Athletes chosen for top teams


Some people love it and some people hate it, according to 33-year-old Cliff Iwaasa.

 Iwaasa is a Calgary bobsledder who loves the rush of the sport. But rifling down an ice trench in an aerodynamic capsule isn’t for everyone.

“Just recently a younger girl trained for bobsledding all summer, she did the off-season training and was in perfect condition. Last week she tried the actual sport for the first time at Canada Olympic Park (COP) and realized it wasn’t for her. Only a certain type of person loves the thrill,” says Iwaasa.


Iwaasa says he saw a flyer on a bulletin board in 2007 and decided to give it a try. After the proper training and dedication he made the Alberta team in his first year.Bobsledders from across Canada came out to compete for the top spot on a fall night in Calgary Alberta
Photo by: James Paton

Iwaasa and two of his friends, Ryan Taal, 24, and Derek Plug, 22, will be competing in selection races at COP from Oct. 14 – 16. The three of them have been bobsledding for about four years now on separate teams.

Selections races draw out the top men and women bobsledders from across Canada. It is crucial for athletes to participate this weekend in order to be placed on competitive teams.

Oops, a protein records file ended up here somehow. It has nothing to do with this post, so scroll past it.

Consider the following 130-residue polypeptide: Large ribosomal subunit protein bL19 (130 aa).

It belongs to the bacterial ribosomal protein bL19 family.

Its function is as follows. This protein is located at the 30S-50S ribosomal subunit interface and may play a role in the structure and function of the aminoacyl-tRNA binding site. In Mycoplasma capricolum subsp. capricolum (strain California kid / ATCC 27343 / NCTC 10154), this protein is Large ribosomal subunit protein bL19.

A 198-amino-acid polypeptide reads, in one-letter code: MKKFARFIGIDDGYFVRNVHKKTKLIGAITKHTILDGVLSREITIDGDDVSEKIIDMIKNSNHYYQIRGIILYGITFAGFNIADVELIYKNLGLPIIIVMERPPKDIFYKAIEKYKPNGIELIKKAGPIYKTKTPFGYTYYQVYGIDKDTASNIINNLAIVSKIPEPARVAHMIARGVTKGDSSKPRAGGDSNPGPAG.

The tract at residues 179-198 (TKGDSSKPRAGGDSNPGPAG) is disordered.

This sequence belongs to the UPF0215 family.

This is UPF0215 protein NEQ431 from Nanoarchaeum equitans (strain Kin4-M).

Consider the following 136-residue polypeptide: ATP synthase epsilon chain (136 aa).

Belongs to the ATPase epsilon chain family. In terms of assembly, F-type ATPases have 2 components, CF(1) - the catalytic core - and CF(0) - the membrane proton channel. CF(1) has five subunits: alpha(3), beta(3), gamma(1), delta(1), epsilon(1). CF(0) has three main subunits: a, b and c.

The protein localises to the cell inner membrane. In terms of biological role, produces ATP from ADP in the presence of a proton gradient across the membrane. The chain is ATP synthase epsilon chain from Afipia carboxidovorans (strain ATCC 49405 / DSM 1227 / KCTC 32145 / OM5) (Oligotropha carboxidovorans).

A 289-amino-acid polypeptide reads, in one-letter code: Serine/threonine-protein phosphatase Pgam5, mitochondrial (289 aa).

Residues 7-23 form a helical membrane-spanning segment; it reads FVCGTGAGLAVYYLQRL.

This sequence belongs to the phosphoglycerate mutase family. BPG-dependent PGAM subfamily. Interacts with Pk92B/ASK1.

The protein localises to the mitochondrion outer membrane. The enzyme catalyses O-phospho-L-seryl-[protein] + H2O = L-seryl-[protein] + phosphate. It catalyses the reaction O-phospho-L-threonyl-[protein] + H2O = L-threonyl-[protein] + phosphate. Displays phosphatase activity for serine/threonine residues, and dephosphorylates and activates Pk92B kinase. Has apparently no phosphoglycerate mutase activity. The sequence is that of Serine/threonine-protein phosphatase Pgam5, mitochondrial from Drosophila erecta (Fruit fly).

Athletes will be placed into three different categories after the races. The top athletes are selected to the World Cup team and then it follows in a descending tier: Europe Cup team, American Cup team and then Alberta team.

It is important to make one of these teams because it will give the athlete greater training and other opportunities — they will work with world-class trainers, receive the chance to travel and compete for their country. For the World Cup athletes, they have the incredible chance of making the Olympic team.

Plug is one of the youngest prospects this year for making the World Cup team.

“My favorite part of the selection races is that it surprises me all the time that I can compete at this caliber of bobsledding. It’s amazing to see what you can do if you set your mind to something,” he says.

Bobsleigh Canada will choose anywhere from two to four teams to compete at each level on the men’s side, while the women will only select one or two teams for each tier. There are nine male teams and six female teams competing this weekend.

Taal, a University of Calgary student, admits he is still learning but has high hopes to some day compete at an Olympic level.

“To have an opportunity to talk to these guys who have raced in the Olympics is my favorite part of the selection races,” he says. “Canada has some of the top bobsledders in the world and for me to have to opportunity to be around that environment is amazing.”

Even though the selection races are stressful for the athletes, all three men can agree it’s fun and challenging.

Iwaasa says,” We may all be at different levels of skill through the selection races but it is neat to pick up on other people’s strengths and weakness.”

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